Sixty-six public servants are now paid more than Taoiseach Brian Cowen, a Sunday Tribune investigation has found. The numbers include seven Supreme Court judges and 37 justices of the High Court. The highest paid are the head of Nama and the head of the National Treasury Management Agency (NTMA), who receive more than €500,000 a year but who refuse to disclose the exact figure.
The survey was conducted in the wake of the release in Britain of the names of 172 senior public servants who are paid more than prime minister David Cameron, who receives stg£142,500, approximately €169,500 a year.
By contrast, Cowen is paid more than €228,000 a year.
John Corrigan, the new head of the Ntma, and Nama boss Bernard McDonagh have hinted they may be prepared to release details of their salaries. But when asked in the Dáil last week, finance minister Brian Lenihan said he was unable to release salary levels for the Ntma and Nama as they were "confidential".
It wasn't always the case that the Taoiseach was down the public sector salary pecking order. Prior to the onset of the boom, it was an accepted principle that no public servant, bar the President, should be paid more than the Taoiseach.
In successive reports by the Review Body on Higher Remuneration, which sets the pay levels for the country's top public servants, the pay of the Taoiseach and the Chief Justice were always pegged at the same rate and nobody was paid more. But this principle was blown away during the boom.
In 1998, a Review Body report by the then head of the AIB bank, Michael Buckley, recommended that the ceiling on the pay of chief executives of commercial semi-states should be lifted altogether and their pay salaries should be based on high-flyers in private sector companies.
Despite strenuous objections from some cabinet ministers that this move would fuel a pay explosion in the public sector, the pay shackles on the commercial semi-states were lifted. And as predicted, over the next 10 years of the boom, pay levels went through the roof.
At the time, the then newly appointed chief executive of the ESB, Ken O'Hara had his salary set at £115,330 (€146,500) inclusive of a 30% bonus. The salary of the incoming Taoiseach, Bertie Ahern, was set at £103,500 (€131,500).
By comparison, in 2008 before he agreed to take a voluntary pay cut and waive bonuses, the pay package for the ESB's Padraig McManus including bonus, fees, pension contributions etc, was €654,321 – a 350% increase in 10 years over Ken O'Hara's salary in 1998.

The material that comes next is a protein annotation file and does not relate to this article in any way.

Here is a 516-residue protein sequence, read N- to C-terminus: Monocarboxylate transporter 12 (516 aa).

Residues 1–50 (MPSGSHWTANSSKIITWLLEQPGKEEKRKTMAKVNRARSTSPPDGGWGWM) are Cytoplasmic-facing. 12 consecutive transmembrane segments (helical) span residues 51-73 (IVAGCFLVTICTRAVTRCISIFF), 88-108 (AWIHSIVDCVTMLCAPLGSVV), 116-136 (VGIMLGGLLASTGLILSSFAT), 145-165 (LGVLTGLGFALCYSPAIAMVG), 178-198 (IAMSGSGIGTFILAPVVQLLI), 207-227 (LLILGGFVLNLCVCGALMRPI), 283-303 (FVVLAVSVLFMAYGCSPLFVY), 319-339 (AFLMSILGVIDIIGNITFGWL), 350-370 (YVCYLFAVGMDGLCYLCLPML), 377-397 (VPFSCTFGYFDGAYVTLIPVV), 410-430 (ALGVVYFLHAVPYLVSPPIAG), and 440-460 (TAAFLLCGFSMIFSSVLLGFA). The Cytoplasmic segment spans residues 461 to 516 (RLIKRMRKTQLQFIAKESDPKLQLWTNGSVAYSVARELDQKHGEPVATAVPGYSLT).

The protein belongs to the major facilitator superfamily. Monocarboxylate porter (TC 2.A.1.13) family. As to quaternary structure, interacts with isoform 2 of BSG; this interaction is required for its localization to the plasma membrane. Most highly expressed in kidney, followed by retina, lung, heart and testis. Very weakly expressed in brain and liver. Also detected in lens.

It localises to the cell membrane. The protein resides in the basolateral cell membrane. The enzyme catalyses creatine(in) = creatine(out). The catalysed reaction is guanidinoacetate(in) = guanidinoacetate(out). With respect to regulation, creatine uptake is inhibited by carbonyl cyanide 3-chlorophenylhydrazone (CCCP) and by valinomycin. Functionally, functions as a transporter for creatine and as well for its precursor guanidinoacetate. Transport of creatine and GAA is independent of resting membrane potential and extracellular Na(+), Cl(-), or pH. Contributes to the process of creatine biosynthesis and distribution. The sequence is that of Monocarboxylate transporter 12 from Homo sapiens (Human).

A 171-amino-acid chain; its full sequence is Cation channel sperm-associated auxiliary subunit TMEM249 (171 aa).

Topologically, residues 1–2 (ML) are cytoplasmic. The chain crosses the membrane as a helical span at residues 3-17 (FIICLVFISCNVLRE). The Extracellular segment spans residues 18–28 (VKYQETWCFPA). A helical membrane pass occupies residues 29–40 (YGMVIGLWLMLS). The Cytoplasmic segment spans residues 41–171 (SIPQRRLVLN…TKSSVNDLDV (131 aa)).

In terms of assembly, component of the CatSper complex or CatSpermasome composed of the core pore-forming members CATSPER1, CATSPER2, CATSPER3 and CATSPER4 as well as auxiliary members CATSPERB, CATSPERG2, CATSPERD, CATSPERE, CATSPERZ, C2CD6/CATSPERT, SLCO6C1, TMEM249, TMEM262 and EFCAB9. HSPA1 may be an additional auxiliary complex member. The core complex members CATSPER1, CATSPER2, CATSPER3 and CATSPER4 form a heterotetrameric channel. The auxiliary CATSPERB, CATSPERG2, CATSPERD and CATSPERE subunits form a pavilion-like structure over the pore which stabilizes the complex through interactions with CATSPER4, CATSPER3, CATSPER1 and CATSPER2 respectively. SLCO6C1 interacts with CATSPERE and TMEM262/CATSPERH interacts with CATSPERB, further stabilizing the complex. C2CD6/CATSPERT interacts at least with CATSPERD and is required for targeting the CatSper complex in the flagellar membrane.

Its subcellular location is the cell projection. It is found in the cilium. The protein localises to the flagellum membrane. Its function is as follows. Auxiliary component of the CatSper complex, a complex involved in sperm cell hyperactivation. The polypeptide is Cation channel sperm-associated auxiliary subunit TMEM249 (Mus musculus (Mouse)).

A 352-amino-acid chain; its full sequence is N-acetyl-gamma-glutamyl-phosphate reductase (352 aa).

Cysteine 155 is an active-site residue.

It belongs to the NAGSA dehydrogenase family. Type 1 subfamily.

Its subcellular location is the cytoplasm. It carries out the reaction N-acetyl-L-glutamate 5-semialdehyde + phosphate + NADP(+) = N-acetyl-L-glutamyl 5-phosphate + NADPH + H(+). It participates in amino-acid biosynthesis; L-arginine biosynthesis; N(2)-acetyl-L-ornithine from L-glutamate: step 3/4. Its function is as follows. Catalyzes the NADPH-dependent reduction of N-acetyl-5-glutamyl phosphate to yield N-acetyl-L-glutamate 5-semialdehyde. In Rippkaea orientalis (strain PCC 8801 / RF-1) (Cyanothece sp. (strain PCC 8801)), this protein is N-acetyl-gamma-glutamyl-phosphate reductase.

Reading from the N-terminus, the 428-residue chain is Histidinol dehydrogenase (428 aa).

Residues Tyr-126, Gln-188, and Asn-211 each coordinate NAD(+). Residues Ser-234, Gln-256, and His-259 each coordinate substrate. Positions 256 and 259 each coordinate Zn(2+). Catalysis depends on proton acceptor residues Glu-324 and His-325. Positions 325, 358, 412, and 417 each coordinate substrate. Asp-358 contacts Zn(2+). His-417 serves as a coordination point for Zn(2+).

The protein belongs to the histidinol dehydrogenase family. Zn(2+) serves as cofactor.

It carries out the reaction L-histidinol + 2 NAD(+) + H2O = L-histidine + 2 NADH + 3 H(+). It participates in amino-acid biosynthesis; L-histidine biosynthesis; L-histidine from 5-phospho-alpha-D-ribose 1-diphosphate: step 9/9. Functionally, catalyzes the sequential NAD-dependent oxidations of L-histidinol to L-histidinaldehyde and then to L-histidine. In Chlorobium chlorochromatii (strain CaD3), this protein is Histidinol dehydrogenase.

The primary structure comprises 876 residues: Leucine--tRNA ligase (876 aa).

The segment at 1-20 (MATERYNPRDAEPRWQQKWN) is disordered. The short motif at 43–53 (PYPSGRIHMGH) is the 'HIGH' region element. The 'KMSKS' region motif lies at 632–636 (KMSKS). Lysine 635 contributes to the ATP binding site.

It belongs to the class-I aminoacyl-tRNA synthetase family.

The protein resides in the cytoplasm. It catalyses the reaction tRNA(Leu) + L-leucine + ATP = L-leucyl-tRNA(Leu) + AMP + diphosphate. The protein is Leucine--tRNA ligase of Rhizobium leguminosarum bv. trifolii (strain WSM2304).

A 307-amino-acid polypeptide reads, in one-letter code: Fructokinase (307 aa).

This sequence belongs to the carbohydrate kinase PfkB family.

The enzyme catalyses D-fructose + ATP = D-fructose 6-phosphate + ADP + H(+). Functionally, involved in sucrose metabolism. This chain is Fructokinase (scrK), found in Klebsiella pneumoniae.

But in the same period and also prior to the current round of cuts, the Taoiseach's salary had risen to €285,583 – a far more modest 117% increase.
Last year, finance minister Brian Lenihan promised a review of the pay rates of chief executives of commercial semi-states.
But so far there has been no sign of this report and it is understood that it will be well towards the end of the year before anything emerges.
The sixty-six public servants paid more than Brian Cowen
John Corrigan, Head of NTMA, €500,000 + (Estimated as NTMA refuses to release salary details)
Brendan McDonagh, Head of NAMA, €500,000 + (Estimated as NAMA refuses to release salary details)
Mike Aynsley, CEO, Anglo Irish Bank, €500,000
Declan Collier, CEO, Dublin Airport Authority, €478,100
Padraig McManus, CEO, ESB, €458,309
Dermot Byrne, CEO, Eirgrid, €439,000
Donal Connell, CEO, An Post, €423,000
Gabriel D'Arcy, CEO, Bord na Mona, €357,000
John Mullins, CEO, Bord Gais, €344,000
David Gunning, CEO, Coillte, €343,000
Cathal Magee, CEO designate, HSE, €322,000
John Murray, Chief Justice,
Nicholas Kearns, President, High Court, €275,000
Eamonn Brennan, CEO, Irish Aviation Authority, €274,000
Cathal Goan, DG, RTE, €273,000
Enda Connellan, CEO, Dublin Port, €264,000 (2008)
Frank Gannon, DG, Science Foundation, €259,697
Brendan Keating, CEO, Cork Port, €259,372 (2008 salary includes deferred bonus for '06 and '07)
Adrian Hardiman (+ six others), Supreme Court judge, €258,000
Matthew Deery, President Circuit Court, €249,000
Paul Carney (+ 35 others), High Court judge, €243,000
Academic Medical Consultant, Public Teaching Hospitals, €241,359
John Lynch, Executive Chairman, CIE, €239,602
Seán McGrath, HR Director, HSE, €230,000
Dr Michael Murphy, President, UCC, €230,000
Kevin Cardiff, Secretary General / Dept of Finance, €228,466
Dermot McCarthy, Secretary General / Dept of Taoiseach, €228,466
Brian Cowen, Taoiseach, €228,466
And all from borrowed money.
“The problem with socialism is that eventually you run out of OTHER PEOPLE’S MONEY” - Margaret Thatcher. Even Thatcher was right some of the time!